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Cricket news - Babar well and truly arrives at Edgbaston

Thrice this World Cup, Babar has failed to build on the substantial starts he has gotten.

Babar Azam has a smile on his face. It is a smile of admiration. The admiration which springs up after the realisation that you have been outdone. Trent Boult hits the length area and Babar has no clue on how to tackle it. It moves into him before hitting the deck and angles away. It is that sort of a delivery that does everything. They don't come out often. But, when they do, they tick off a wicket in the scorebook.

The ball went tantalisingly past the off-stump. Babar decided to flick it upon noticing its early behaviour. He should consider himself lucky to have survived. He knows it. It shows from the smile. Boult already has his tail up after having removed Fakhar Zaman off his 12th ball - the last of the third over of the innings.

But, that's just one delivery. And, it doesn't have to mean anything unless Babar wants it to. He picks up the fuller-length and shuffles across the next delivery and creams the ball for a boundary through extra cover.

It is the penultimate over of the first powerplay and Pakistan need are looking to stage a recovery. The last five overs have added only 14 runs - four of which came off an edge. There's a heavy cloud cover and the ball has swung considerably in the air. The broadcasters' data shows Boult to be moving the ball at 1.4 degrees, a marked improvement from his previous outings this world cup in which his swing remained below 1.0.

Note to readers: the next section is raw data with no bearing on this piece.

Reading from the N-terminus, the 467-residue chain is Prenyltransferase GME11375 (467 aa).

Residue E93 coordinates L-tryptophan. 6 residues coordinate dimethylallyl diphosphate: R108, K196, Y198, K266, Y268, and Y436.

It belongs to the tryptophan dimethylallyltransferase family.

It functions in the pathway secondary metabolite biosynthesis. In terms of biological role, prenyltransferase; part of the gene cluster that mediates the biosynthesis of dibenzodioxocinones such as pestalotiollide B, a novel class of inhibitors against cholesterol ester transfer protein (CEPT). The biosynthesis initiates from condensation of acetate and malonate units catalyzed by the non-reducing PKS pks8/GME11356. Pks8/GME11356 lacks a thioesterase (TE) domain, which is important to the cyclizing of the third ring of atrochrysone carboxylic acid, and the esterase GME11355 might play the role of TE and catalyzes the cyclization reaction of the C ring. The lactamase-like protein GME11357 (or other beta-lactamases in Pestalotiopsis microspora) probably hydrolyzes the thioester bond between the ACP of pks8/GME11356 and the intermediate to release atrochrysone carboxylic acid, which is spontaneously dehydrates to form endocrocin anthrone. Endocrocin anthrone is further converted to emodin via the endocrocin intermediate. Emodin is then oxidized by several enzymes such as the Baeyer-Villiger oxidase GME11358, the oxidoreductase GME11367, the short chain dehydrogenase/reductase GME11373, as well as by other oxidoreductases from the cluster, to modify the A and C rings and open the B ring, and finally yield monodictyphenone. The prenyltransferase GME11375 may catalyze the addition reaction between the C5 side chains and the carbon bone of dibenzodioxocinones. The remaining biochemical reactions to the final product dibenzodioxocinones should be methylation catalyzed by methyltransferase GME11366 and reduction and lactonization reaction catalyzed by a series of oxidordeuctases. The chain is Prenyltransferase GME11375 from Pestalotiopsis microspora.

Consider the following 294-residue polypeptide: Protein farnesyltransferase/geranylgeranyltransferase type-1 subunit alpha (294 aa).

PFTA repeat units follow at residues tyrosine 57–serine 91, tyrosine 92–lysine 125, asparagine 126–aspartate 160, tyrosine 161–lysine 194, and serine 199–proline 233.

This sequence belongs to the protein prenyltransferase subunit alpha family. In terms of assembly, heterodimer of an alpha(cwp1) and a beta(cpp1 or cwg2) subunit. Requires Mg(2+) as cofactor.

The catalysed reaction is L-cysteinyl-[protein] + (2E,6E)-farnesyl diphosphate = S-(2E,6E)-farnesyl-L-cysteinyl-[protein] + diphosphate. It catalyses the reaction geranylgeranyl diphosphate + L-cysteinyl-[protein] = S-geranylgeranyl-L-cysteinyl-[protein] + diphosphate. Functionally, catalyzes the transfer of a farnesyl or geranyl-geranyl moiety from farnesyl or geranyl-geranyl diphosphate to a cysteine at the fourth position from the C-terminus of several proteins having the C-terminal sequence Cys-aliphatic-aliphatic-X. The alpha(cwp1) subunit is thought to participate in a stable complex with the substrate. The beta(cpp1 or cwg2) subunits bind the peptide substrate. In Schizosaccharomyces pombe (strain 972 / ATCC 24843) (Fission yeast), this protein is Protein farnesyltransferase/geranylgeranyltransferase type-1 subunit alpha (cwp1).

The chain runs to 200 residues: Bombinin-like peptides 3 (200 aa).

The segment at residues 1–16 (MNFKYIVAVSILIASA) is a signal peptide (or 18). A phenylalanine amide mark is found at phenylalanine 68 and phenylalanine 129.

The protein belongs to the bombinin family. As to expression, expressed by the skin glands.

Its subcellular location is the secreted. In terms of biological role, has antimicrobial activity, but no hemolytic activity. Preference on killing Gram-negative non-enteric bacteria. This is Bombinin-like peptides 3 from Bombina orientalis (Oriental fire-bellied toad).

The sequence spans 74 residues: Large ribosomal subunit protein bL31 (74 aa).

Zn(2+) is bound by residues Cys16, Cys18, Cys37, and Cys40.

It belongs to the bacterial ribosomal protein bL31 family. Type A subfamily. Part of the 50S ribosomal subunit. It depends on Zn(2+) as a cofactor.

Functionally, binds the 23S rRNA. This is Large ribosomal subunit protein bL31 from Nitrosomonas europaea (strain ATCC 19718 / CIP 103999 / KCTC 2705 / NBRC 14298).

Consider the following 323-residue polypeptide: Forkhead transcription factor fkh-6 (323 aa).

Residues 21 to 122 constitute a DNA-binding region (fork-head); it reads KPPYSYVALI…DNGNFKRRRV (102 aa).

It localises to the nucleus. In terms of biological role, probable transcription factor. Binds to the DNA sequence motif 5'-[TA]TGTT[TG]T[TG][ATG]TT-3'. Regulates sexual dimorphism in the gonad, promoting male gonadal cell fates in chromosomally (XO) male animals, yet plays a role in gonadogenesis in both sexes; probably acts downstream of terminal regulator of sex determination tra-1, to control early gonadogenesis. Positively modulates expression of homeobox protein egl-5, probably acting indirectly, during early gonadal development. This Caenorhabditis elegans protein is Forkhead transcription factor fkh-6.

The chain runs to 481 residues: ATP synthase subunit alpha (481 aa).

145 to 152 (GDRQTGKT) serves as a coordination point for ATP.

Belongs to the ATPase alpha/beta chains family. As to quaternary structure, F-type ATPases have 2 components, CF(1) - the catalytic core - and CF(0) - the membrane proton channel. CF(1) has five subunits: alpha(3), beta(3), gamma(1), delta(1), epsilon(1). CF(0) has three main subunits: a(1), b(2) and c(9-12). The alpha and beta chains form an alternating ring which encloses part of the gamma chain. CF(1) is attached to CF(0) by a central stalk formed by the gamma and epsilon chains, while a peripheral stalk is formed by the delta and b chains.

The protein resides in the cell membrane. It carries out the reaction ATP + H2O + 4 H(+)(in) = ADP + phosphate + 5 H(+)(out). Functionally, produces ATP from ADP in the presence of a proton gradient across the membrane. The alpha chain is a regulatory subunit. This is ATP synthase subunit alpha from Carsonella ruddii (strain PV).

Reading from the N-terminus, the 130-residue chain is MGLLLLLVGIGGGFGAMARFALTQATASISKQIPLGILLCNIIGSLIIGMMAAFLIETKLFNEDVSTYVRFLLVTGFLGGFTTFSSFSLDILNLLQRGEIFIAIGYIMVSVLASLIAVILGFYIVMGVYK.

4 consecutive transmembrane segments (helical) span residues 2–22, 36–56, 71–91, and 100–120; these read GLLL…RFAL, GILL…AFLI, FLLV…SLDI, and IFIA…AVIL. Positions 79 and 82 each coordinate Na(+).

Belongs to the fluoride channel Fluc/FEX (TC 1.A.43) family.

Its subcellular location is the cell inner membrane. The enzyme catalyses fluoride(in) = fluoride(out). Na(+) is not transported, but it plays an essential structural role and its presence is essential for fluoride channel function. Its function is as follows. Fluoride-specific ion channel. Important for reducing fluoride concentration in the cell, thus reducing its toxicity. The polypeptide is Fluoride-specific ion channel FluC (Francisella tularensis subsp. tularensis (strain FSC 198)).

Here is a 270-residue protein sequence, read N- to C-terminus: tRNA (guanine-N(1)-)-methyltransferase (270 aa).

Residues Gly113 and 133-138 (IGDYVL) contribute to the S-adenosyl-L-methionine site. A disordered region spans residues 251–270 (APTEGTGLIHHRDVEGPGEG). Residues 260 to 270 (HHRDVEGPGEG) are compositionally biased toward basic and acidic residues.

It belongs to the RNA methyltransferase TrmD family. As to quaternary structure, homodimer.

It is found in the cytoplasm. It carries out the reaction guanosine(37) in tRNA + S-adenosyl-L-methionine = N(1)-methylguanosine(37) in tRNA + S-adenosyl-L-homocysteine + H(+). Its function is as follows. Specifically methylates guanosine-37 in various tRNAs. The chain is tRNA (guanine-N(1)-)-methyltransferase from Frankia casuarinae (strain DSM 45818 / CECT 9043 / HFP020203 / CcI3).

The third ball angles away and Babar's is beaten all ends up in his attempt to poke at it. He is lucky to have missed it. He takes a lesson from it and lets the next one go into the keeper's gloves. Boult knows he needs to induce a shot from Babar. His wicket early in the innings guarantees a semifinal spot.

He comes around the wicket. It is another fuller-delivery, the second in this over. He is looking for swing but Babar feasts on deliveries pitching near his frontfoot. Another exquisite drive sends the ball to the boundary - this time in lesser time. Babar has truly arrived at the crease.

Boult is forced to go back over the wicket for the last ball and hits short-of-the-length which the 24-year-old blocks. It is he who has the last laugh.


Babar had irked many when he questioned the necessity to add power-hitting to his repertoire despite being amongst the best limited-overs batsmen prior to his team's departure for England two months ago. That most hashed out aspect of Pakistan's probable 15 for the ongoing World Cup was the dearth of power-hitters.

So when Babar was being peppered with questions regarding his scoring rate, he, once again, found himself explaining his role in the side. "My role is to play out the full overs. My individual role is to take the innings as deep as I can and perform in a way that benefits the team most of all," he had said. "If I can be number one in the world without power hitting, then I don't need power hitting. But when I need to, I utilise it well. I don't just play along the ground. I practice at hitting the ball big and when needed, I use it."


Pakistan need 49 from 54 to make it happen. What started as a joke but now it is being taken seriously. Very seriously. Commentators are suggesting to just hand over the trophy to Pakistan. The resemblance between Pakistan's 1992 World Cup and this one is uncanny. Like today, New Zealand were unbeaten when they met Pakistan in the group stage 27 years ago.

The win predictor had been saying that the odds of a Pakistan win outweigh New Zealand's chances significantly. But, this is Pakistan chasing, and the fickle nature of their batting means that their fans will remain at the edge of their seats until their side has been declared victorious.

Babar is at 79 off 103 balls. The only man who can materialise the dreams of 220 million people. He sits on his back-knee and spanks Santner for a boundary. He repeats the same the next ball. That pretty much nails down the chase. Eight overs later, he is standing at the non-striker's end as Sarfraz Ahmed caresses the ball through the cover for a boundary to seal the game.